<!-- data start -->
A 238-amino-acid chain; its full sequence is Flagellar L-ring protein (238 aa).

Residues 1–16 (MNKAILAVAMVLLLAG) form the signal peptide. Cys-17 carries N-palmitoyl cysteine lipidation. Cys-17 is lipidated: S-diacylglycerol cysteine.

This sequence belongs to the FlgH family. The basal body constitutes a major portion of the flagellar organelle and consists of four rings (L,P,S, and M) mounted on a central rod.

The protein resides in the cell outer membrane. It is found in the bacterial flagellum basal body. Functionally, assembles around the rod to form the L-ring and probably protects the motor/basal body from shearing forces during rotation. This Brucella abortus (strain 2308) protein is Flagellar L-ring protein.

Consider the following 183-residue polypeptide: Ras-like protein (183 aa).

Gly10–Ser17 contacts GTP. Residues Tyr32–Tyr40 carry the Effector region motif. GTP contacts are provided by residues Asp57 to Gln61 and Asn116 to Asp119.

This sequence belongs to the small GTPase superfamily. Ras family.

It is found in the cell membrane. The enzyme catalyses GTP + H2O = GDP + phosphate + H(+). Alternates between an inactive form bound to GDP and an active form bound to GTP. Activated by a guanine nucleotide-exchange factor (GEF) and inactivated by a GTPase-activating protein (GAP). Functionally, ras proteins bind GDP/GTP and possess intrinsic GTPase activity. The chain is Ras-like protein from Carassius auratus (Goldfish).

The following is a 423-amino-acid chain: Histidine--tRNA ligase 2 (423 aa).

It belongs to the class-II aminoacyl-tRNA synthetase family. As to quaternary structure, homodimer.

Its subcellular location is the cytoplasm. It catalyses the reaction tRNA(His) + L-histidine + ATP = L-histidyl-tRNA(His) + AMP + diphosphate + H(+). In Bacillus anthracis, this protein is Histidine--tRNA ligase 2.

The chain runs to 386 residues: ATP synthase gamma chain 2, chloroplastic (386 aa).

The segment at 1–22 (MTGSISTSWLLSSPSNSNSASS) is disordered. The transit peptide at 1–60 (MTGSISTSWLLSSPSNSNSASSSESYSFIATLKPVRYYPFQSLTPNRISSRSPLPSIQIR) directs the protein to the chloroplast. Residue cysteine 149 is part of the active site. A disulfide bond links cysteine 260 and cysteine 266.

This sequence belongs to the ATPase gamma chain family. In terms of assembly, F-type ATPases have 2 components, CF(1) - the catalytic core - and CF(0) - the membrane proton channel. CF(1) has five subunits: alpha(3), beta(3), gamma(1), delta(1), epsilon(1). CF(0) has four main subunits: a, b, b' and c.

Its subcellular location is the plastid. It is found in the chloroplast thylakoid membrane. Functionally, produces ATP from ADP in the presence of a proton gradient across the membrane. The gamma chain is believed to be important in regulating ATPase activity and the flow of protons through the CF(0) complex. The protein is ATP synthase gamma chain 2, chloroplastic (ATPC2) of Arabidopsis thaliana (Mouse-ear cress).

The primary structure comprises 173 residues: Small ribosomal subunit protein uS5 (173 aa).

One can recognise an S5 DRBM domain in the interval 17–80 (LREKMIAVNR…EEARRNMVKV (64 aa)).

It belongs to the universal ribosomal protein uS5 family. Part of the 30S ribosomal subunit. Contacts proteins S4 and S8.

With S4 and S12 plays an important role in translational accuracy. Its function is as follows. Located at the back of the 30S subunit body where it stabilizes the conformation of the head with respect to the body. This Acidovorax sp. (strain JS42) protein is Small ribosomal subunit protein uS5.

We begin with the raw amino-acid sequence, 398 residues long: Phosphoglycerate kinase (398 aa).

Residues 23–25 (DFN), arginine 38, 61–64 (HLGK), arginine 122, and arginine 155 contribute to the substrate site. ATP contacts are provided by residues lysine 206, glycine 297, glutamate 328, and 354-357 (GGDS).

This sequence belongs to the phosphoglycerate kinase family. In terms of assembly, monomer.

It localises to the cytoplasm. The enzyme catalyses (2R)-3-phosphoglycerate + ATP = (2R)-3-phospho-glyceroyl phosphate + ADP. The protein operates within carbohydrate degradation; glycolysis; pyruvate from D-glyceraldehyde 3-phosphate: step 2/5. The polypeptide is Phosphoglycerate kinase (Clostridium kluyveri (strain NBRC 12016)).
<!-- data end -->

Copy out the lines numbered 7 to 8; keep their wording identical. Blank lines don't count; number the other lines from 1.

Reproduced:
This sequence belongs to the small GTPase superfamily. Ras family.

It is found in the cell membrane. The enzyme catalyses GTP + H2O = GDP + phosphate + H(+). Alternates between an inactive form bound to GDP and an active form bound to GTP. Activated by a guanine nucleotide-exchange factor (GEF) and inactivated by a GTPase-activating protein (GAP). Functionally, ras proteins bind GDP/GTP and possess intrinsic GTPase activity. The chain is Ras-like protein from Carassius auratus (Goldfish).